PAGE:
This is a familiar enough story these days: queer couple is out in public, one queer forgets their solemn duty to protect straight people from their love and displays affection to the other, queer couple is booted from whatever public space they are occupying. Sometimes an immediate apology and a promise that nothing like it will happen again follows; sometimes the establishment digs in their heels and defends their right to exclusion. My first (traitorous) thought upon hearing about these cases is usually “Wow, what were they thinking?” because I’ve been socialized to view public displays of affection involving queer folks as at best impolite, and at worst, dangerous.
The next thought I always have is some sort of wordless anger at that first thought, followed closely by a reminder that I am rarely the responsible, trustworthy partner when it comes to affection in public. I’m usually the person who gets the restraining hand instead of a kiss, the person forced to feel my partner’s grasp wiggle out of mine because someone threatening has entered the space and they don’t want any trouble. Intellectually, I know it is smarter to keep our hands to ourselves unless we are “behind closed doors,” but some part of me has never felt anything but rebellious toward this double standard. I see such a wide gulf between the relatively mild discomfort involved in witnessing affection between two people you see as sexually incomprehensible, and the pain of being separated into “the responsible one who doesn’t want us to get hurt” and “the one who is really is love, and thus doesn’t care about society’s disapproval” — I can’t imagine a situation where the former would be judged as more damaging than the latter.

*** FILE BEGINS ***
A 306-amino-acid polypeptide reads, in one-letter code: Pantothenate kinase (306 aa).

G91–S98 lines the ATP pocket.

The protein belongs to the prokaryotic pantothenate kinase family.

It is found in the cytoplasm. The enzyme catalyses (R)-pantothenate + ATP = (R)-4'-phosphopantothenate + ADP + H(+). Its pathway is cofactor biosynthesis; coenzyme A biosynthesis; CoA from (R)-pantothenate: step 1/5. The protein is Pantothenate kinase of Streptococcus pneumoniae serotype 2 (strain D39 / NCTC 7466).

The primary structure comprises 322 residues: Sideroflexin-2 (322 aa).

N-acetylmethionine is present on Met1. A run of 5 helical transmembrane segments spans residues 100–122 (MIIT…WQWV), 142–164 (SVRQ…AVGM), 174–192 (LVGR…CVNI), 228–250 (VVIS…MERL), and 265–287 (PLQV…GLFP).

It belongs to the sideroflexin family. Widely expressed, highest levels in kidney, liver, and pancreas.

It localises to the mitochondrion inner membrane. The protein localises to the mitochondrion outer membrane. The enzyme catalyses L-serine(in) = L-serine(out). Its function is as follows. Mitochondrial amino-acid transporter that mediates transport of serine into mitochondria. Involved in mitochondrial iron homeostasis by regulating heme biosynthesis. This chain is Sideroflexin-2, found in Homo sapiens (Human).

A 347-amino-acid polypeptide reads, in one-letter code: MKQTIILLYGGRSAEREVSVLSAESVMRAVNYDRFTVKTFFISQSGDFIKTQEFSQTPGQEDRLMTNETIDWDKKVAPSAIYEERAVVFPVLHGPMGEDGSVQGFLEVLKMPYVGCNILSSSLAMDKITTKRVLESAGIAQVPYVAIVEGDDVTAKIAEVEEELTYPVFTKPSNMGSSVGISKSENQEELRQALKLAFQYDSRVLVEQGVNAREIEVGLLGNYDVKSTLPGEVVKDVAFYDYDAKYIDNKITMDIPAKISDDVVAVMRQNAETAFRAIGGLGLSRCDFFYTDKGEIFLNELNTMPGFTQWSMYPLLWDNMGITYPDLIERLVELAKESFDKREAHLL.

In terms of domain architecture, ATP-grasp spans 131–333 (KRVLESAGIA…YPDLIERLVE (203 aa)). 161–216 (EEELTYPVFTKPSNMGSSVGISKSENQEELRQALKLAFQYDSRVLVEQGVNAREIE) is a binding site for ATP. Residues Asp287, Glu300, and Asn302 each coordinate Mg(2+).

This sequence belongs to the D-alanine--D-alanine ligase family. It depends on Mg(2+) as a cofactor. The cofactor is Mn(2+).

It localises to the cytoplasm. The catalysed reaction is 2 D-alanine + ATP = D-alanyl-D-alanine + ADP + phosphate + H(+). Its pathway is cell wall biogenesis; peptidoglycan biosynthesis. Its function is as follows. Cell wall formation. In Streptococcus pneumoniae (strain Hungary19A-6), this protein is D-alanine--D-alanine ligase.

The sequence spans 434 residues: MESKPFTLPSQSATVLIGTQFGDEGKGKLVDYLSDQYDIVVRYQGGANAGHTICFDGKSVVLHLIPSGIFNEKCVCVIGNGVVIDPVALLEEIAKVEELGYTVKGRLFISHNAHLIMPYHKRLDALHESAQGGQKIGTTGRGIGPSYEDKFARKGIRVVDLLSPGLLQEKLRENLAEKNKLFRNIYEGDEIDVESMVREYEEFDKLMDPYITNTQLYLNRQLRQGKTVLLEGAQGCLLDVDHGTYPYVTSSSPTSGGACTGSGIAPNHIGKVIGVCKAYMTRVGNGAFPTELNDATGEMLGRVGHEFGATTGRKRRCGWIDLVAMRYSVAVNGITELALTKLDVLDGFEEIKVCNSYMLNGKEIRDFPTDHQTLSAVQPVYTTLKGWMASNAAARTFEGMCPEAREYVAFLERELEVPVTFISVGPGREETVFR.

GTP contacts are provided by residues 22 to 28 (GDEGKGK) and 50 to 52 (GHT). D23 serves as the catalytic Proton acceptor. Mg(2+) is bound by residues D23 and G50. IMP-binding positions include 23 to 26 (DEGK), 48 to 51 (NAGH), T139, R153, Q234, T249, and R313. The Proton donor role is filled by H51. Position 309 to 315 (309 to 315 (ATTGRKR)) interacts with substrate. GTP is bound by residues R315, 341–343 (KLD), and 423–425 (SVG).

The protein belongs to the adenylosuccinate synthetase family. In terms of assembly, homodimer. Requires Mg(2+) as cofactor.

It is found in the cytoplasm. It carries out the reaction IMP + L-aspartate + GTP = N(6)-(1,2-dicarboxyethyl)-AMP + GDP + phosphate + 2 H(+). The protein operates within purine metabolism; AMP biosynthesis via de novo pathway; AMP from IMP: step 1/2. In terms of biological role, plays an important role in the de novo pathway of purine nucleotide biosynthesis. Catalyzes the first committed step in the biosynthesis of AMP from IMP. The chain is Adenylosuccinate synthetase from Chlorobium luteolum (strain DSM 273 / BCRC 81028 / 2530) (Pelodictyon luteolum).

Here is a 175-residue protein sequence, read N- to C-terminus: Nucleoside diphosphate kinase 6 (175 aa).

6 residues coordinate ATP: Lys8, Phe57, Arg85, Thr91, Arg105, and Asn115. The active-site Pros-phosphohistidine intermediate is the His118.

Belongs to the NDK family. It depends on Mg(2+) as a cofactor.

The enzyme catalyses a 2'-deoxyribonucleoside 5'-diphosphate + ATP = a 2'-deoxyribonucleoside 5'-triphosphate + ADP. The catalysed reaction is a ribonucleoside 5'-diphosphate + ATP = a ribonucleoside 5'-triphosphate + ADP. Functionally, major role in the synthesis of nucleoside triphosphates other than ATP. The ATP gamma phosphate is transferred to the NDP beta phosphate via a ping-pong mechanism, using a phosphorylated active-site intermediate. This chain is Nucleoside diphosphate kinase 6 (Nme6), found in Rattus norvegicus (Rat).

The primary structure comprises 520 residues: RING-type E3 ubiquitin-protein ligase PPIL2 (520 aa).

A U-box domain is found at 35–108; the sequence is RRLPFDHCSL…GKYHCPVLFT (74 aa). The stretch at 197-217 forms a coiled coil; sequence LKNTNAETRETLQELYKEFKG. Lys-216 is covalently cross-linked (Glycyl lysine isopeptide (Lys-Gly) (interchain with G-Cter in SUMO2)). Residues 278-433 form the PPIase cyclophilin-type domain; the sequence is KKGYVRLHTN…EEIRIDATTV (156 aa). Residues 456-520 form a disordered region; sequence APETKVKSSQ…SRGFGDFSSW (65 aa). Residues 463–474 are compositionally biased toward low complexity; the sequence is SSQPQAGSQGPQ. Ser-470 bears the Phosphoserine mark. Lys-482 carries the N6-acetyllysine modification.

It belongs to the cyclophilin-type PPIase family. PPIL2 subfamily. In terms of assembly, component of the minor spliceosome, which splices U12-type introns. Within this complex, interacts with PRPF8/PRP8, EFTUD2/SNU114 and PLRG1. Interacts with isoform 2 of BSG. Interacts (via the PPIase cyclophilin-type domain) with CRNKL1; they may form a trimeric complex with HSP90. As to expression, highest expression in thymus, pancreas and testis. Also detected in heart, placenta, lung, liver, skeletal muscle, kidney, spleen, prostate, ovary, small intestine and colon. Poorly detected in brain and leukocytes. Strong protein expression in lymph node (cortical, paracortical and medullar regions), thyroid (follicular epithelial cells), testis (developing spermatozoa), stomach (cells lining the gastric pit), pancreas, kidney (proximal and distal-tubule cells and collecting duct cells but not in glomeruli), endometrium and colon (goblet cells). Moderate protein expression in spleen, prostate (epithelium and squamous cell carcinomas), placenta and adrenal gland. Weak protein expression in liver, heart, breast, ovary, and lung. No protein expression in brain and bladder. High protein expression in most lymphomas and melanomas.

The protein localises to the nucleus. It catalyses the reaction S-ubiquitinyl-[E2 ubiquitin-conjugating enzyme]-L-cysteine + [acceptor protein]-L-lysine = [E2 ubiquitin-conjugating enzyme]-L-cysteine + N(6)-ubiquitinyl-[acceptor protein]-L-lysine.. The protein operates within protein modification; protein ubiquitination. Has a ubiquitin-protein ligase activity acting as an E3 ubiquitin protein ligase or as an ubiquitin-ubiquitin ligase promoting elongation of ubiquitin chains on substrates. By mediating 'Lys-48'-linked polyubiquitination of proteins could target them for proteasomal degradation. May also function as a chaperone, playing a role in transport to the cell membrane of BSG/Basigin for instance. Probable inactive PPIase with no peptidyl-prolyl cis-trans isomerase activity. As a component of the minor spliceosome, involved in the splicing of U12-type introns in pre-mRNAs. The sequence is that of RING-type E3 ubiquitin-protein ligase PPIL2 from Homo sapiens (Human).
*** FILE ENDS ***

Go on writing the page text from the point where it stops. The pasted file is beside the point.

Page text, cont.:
In this latest case, the two ladies in question were openly flaunting their hand-holding in front of a security guard, who told them they couldn’t hold hands in the museum they were walking through. Because, of course, the affection queer people show to each other in public is considered to be much more sexualized and lurid than the same behavior between two straight people. The sick punchline to this story is that they were walking through an exhibit devoted to the lesbian writer Gertrude Stein, in the Contemporary Jewish Museum in San Francisco. It is staggering to think of the high-octane, uncut, military-grade heterosexual privilege a person must possess to enter an exhibit devoted to Gertrude Stein and start sloshing around their heterosqueamishness. I can’t imagine being able to enter a space without first getting a read on the room to determine how to modulate my behavior, my affect, my voice, my inflection, my stance. I cannot fathom barging into a new space (the museum outsources their security guards) I’ve never been to before and policing other people’s behavior.
Predictably, the guard in question has been reprimanded and will receive “sensitivity training” — the museum reportedly pushed for him to be terminated but the security company decided against it. It boggles the mind that a security company operating in 2011 in San Francisco hasn’t already instituted training procedures for how to react around queer people. But that is the luxury of privilege — you can refuse to address a problem until it blows up in your face, and then claim you’re doing the best that you can.